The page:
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Airline Crews Say Required Security Training Boring, Unhelpful

April 21, 1986

DALLAS (AP) _ Pilots and flight attendants say they find mandatory anti-terrorist training so boring and unhelpful that some talk or read rather than pay attention, and one called the course ″an insult,″ a newspaper reports.

The Dallas Morning News quoted one unidentified pilot for a major airline as saying the instructor for a recent course entered the room only to change videotapes.

″People were talking, they were doing other things ... including reading the paper,″ said the captain. ″I’d leave for 20 minutes at a time and take care of business.″

The eight-hour training for crews of international flights is required by the Federal Aviation Administration this month for the first time to protect U.S. civil aviation against international terrorism. It was ordered last July after the June 14 hijacking of TWA Flight 847 in Athens. Crew members on domestic flights must receive the training by Sept. 1.

The newspaper Saturday said it interviewed a number of pilots and flight attendants who said they doubt the course prepared them to handle such a crisis.

″It’s just kind of an insult when you’ve been flying for 28 years and somebody says, ‘If you see someone with a gun coming down the ramp, don’t let them on the plane.’ ... You say, ’My gosh, what am I doing, sitting here and getting this kind of nonsense,‴ said Braniff pilot Bill Burke.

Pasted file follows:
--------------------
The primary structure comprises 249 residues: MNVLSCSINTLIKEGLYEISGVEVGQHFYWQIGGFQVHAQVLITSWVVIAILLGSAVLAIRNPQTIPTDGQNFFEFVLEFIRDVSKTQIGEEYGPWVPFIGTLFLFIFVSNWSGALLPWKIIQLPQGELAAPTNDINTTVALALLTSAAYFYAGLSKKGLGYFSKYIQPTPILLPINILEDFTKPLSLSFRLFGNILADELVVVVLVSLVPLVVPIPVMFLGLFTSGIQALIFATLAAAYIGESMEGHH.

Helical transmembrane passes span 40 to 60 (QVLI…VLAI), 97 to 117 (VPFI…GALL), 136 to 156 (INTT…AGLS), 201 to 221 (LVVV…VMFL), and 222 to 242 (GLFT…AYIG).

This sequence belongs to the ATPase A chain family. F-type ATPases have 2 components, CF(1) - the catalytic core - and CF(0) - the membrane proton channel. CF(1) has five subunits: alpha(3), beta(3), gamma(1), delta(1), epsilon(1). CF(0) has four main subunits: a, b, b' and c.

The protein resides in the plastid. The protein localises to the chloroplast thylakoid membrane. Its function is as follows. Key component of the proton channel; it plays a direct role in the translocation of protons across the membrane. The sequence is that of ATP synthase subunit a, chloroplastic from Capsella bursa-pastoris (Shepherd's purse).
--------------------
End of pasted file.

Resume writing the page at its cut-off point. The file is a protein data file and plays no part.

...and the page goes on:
Shortly after Braniff started its training in November, one pilot ″was so bored he laid down on the floor and slept,″ said Fred Stauffer, a captain who serves as director of training for Braniff. He said he met with the pilot and sent him through the course again.

″We wouldn’t put up with any foolishness because it’s too serious to take lightly,″ Stauffer said.

The Air Transport Association, which put together the FAA-approved security package and made it available to airlines for about $450, is recommending the requirement be withdrawn and revised, the News said.

″We’ve had absolutely no specifications or instructions or input″ from the FAA, said Tom Tripp, association spokesman. ″The truth of the matter is we still don’t understand what is deficient in current flight crew member training.″

FAA spokesman Fred Farrar said the quality of the programs is very high, and said the FAA has no reason to believe training is ineffective.

Jim Federer, training coordinator for Southwest Airlines, said some of the good in the security training package was ″probably lost because there was so much garbage″ in the information.

He said Southwest and other carriers use the association package because the costs of developing a new program and then seeking FAA approval make alternatives impractical.

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